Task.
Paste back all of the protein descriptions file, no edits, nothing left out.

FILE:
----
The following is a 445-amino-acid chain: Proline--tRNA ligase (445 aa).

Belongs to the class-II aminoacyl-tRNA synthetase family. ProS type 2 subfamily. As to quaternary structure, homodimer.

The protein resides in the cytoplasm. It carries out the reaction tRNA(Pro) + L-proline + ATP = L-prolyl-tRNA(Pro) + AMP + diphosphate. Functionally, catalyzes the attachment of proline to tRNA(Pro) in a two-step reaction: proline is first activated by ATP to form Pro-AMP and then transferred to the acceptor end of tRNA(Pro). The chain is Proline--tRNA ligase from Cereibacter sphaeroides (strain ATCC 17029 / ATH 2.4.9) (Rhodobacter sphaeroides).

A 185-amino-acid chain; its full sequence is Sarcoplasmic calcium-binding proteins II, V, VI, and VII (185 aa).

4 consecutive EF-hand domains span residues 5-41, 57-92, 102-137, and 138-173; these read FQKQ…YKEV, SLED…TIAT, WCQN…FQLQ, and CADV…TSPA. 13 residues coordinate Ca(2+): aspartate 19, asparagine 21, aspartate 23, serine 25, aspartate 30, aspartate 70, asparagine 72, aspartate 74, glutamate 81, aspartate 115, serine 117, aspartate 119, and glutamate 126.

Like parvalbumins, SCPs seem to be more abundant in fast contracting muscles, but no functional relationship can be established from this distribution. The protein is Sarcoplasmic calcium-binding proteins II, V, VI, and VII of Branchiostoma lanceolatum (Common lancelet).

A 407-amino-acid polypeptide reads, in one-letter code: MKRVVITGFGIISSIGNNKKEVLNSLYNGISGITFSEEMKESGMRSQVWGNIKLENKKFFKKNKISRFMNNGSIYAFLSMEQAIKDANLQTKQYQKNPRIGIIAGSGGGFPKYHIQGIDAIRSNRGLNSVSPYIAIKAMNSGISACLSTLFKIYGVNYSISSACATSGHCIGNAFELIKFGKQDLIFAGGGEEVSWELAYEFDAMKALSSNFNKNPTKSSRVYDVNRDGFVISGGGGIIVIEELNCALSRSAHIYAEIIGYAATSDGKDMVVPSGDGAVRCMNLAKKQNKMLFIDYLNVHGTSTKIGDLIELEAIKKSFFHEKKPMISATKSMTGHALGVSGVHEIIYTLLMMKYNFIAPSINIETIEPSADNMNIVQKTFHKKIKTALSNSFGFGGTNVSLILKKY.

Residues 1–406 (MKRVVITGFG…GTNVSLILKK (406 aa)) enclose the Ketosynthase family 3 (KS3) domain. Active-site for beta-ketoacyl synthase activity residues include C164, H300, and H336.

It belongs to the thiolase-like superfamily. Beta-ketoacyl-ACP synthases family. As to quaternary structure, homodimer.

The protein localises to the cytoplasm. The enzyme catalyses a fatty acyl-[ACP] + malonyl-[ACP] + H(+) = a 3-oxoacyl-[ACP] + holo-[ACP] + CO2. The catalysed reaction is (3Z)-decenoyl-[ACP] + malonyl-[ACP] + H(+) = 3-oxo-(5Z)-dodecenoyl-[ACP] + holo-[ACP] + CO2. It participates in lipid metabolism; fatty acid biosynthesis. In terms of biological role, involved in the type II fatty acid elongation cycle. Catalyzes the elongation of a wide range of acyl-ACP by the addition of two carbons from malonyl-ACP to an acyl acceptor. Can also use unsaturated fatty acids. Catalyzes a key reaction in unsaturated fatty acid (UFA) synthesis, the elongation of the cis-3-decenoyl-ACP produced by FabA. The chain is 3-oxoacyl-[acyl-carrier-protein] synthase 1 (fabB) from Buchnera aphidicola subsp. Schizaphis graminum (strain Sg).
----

The following is a 445-amino-acid chain: Proline--tRNA ligase (445 aa).

Belongs to the class-II aminoacyl-tRNA synthetase family. ProS type 2 subfamily. As to quaternary structure, homodimer.

The protein resides in the cytoplasm. It carries out the reaction tRNA(Pro) + L-proline + ATP = L-prolyl-tRNA(Pro) + AMP + diphosphate. Functionally, catalyzes the attachment of proline to tRNA(Pro) in a two-step reaction: proline is first activated by ATP to form Pro-AMP and then transferred to the acceptor end of tRNA(Pro). The chain is Proline--tRNA ligase from Cereibacter sphaeroides (strain ATCC 17029 / ATH 2.4.9) (Rhodobacter sphaeroides).

A 185-amino-acid chain; its full sequence is Sarcoplasmic calcium-binding proteins II, V, VI, and VII (185 aa).

4 consecutive EF-hand domains span residues 5-41, 57-92, 102-137, and 138-173; these read FQKQ…YKEV, SLED…TIAT, WCQN…FQLQ, and CADV…TSPA. 13 residues coordinate Ca(2+): aspartate 19, asparagine 21, aspartate 23, serine 25, aspartate 30, aspartate 70, asparagine 72, aspartate 74, glutamate 81, aspartate 115, serine 117, aspartate 119, and glutamate 126.

Like parvalbumins, SCPs seem to be more abundant in fast contracting muscles, but no functional relationship can be established from this distribution. The protein is Sarcoplasmic calcium-binding proteins II, V, VI, and VII of Branchiostoma lanceolatum (Common lancelet).

A 407-amino-acid polypeptide reads, in one-letter code: MKRVVITGFGIISSIGNNKKEVLNSLYNGISGITFSEEMKESGMRSQVWGNIKLENKKFFKKNKISRFMNNGSIYAFLSMEQAIKDANLQTKQYQKNPRIGIIAGSGGGFPKYHIQGIDAIRSNRGLNSVSPYIAIKAMNSGISACLSTLFKIYGVNYSISSACATSGHCIGNAFELIKFGKQDLIFAGGGEEVSWELAYEFDAMKALSSNFNKNPTKSSRVYDVNRDGFVISGGGGIIVIEELNCALSRSAHIYAEIIGYAATSDGKDMVVPSGDGAVRCMNLAKKQNKMLFIDYLNVHGTSTKIGDLIELEAIKKSFFHEKKPMISATKSMTGHALGVSGVHEIIYTLLMMKYNFIAPSINIETIEPSADNMNIVQKTFHKKIKTALSNSFGFGGTNVSLILKKY.

Residues 1–406 (MKRVVITGFG…GTNVSLILKK (406 aa)) enclose the Ketosynthase family 3 (KS3) domain. Active-site for beta-ketoacyl synthase activity residues include C164, H300, and H336.

It belongs to the thiolase-like superfamily. Beta-ketoacyl-ACP synthases family. As to quaternary structure, homodimer.

The protein localises to the cytoplasm. The enzyme catalyses a fatty acyl-[ACP] + malonyl-[ACP] + H(+) = a 3-oxoacyl-[ACP] + holo-[ACP] + CO2. The catalysed reaction is (3Z)-decenoyl-[ACP] + malonyl-[ACP] + H(+) = 3-oxo-(5Z)-dodecenoyl-[ACP] + holo-[ACP] + CO2. It participates in lipid metabolism; fatty acid biosynthesis. In terms of biological role, involved in the type II fatty acid elongation cycle. Catalyzes the elongation of a wide range of acyl-ACP by the addition of two carbons from malonyl-ACP to an acyl acceptor. Can also use unsaturated fatty acids. Catalyzes a key reaction in unsaturated fatty acid (UFA) synthesis, the elongation of the cis-3-decenoyl-ACP produced by FabA. The chain is 3-oxoacyl-[acyl-carrier-protein] synthase 1 (fabB) from Buchnera aphidicola subsp. Schizaphis graminum (strain Sg).